Sharyl Kennedy and Bob Fritsch. Bob is on the Kanza Group Executive Committee.

Sierra Club member Doug Stecklein (left) received the "Bright Idea Award." Doug has shown dozens of businesses in the Kansas City area how to save thousand of dollars by switching to compact fluorescent lightbulbs. Auction Chair Craig Wolfe made the award.

Joe Spease (right) was recognized for his exhaustive work chairing the Legislative Committee.

All photos by Bob Sommer. Share freely, but please credit.
Thank you.

Saturday, April 24, 2010

Why Our Planet Needs the Humanities

It’s not a big leap from, say, the decline of humanities education in the U.S. and the surge of anti-intellectualism best personified by (though not restricted to) the Tea Party movement to the seemingly unstoppable collective suicide we’re committing by ravaging this planet.

In Kansas, the same legislators who defend coal-fired utility plants and annual prairie burning just voted to slash education budgets statewide, while nationwide, we’re looking at 150,000 to 300,000 teacher layoffs.

President Obama, who is holding firm on offshore drilling even as a massive disaster in the Gulf tragically illustrates the many ways this approach to energy independence is wrong-headed, has also taken the side of those who see education as predominantly serving to enhance corporate competitiveness in a global world rather than as a vital component in the preservation and enrichment of our democracy. His stated opposition (at once both politically shrewd and toothless) to the recent Supreme Court ruling on corporate citizenship and to Arizona Gov. Jan Brewer’s decision to hack that much farther into the civil liberties of Americans notwithstanding, Obama’s intensified standards for No Child Left Behind continue to denude our classrooms of any function beyond test preparation, which in turn deprives students of the humanistic knowledge and thinking skills needed to challenge the militant anti-intellectualism of the Palins, Becks, Limbaughs, and Bushes, who are waging a successful campaign against civility, learning, imaginative & critical thinking, and ultimately our democracy.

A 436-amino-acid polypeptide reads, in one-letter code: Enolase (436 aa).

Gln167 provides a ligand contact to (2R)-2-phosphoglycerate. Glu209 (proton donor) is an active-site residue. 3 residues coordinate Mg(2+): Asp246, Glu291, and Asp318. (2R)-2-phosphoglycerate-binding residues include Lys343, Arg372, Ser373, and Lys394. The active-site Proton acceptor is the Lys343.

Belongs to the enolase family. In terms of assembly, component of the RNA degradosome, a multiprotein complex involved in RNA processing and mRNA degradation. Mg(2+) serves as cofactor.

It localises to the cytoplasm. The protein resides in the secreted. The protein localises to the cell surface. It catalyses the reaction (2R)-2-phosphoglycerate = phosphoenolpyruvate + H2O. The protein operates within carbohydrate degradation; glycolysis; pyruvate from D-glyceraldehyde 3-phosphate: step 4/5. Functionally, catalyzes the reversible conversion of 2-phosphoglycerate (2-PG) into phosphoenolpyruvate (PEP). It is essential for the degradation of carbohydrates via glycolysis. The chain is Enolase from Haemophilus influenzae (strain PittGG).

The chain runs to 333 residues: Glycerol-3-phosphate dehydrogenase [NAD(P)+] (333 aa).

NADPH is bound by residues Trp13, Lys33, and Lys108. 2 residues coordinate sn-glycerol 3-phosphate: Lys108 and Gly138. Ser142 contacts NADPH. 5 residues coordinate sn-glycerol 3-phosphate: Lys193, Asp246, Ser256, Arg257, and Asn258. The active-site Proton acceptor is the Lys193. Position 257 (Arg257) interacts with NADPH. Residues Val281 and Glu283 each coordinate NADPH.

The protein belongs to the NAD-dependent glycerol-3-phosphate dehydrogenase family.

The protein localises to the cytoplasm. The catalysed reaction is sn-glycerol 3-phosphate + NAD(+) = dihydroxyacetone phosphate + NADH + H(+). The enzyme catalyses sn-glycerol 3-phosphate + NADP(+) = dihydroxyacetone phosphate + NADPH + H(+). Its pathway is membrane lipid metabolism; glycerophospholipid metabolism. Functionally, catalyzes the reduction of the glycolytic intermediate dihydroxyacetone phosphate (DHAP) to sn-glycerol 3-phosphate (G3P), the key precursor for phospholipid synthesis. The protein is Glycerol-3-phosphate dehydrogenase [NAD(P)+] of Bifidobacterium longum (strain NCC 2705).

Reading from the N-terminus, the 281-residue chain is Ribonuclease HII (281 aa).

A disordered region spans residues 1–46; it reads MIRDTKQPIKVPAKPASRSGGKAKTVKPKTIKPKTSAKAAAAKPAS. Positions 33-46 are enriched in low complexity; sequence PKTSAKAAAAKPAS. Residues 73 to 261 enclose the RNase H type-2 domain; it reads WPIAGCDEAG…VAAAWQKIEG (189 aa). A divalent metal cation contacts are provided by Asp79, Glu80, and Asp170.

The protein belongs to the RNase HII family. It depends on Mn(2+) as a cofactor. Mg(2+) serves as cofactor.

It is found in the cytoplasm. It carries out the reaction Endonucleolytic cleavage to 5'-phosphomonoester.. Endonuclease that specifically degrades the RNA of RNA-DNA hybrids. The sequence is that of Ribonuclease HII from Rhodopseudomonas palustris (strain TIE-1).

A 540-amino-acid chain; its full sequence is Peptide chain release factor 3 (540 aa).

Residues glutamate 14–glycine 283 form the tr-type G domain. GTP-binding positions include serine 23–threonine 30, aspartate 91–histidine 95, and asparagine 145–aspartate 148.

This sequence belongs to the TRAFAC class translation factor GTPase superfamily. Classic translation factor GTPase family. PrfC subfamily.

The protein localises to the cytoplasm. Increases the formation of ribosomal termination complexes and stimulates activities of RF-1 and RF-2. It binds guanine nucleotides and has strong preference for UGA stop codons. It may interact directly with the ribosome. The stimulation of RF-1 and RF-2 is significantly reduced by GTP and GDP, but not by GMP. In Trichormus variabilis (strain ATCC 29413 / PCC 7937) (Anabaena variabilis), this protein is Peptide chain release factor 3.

I found this piece by Troy Jollimore stimulating, as it addresses first causes and leads one to ask whether environmental sanity isn't directly connected to students having the opportunity to read widely in literature, philosophy, and history, and whether they will have teachers with the preparation, dedication, and resources needed to guide that reading and raise meaningful questions about it.

"Why Democracy Needs the Humanities"

Tuesday, April 13, 2010

Poet Ted Kooser appears at the University of Kansas

Ted Kooser, the nation’s 13th Poet Laureate, is as understated as his poems. He appeared last evening at the University of Kansas, in conjunction with National Poetry Month, where he read from his poetry and responded to questions from an audience of about 150.

He is a slender man with receding gray hair and wire-rimmed glasses, who finds humor and poetry in the objects and people that surround us but seem to have little or no dramatic interest – an elderly couple sharing a sandwich in a restaurant, a woman tossing dishwater from the back porch, the sound of a plane overhead in the middle of the night.

Kooser described his preference to be “outside the poem, like the spy in the hotel lobby.” Most of his poems are short lyrics of observation, but he brings to them refreshing and precise metaphors that remind us of why poetry matters, why we need poets to aid us in seeing the world clearly.

In “The Rainy Morning,” for instance, we watch as “the wind turns the pages of rain.” The old man in “Two Men on an Errand” has “white hair fine as a cirrus cloud.” And the skater in Kooser’s poem by the same name lands her jump on a frozen Nebraska pond, “smiling back at the woman she’d been just an instant before” – a metaphor that suggests not only her movement through time, but her success at landing the jump, previously anticipated, yet to be accomplished, with failure a prospect, and all of that immanent in the image.

During the questions, he was asked what advice he had for aspiring poets, and his response was simple: read.

“Read one hundred poems for every one try to write,” he said, adding, “Reading is the most important thing you can do.”